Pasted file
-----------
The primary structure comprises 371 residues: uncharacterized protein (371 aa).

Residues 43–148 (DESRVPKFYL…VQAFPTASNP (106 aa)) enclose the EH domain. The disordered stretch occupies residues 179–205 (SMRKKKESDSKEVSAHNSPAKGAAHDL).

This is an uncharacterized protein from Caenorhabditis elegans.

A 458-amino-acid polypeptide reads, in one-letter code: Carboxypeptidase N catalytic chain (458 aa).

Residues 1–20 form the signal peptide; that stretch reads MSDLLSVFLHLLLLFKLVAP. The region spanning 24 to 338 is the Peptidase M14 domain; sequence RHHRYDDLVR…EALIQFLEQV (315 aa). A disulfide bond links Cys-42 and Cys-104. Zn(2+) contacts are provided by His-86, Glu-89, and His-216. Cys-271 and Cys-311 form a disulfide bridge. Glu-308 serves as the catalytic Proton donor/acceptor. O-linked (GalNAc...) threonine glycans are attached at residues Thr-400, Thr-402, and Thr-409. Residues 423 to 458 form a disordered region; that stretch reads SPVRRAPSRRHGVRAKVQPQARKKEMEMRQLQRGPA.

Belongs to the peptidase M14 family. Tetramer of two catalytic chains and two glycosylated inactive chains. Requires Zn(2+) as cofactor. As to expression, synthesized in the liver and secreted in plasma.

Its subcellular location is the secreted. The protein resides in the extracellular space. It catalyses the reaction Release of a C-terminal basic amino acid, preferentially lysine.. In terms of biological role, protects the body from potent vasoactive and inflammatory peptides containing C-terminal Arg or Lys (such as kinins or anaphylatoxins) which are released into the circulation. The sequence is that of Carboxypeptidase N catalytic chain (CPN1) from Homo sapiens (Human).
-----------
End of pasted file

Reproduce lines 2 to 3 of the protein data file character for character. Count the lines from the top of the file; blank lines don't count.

Residues 43–148 (DESRVPKFYL…VQAFPTASNP (106 aa)) enclose the EH domain. The disordered stretch occupies residues 179–205 (SMRKKKESDSKEVSAHNSPAKGAAHDL).

This is an uncharacterized protein from Caenorhabditis elegans.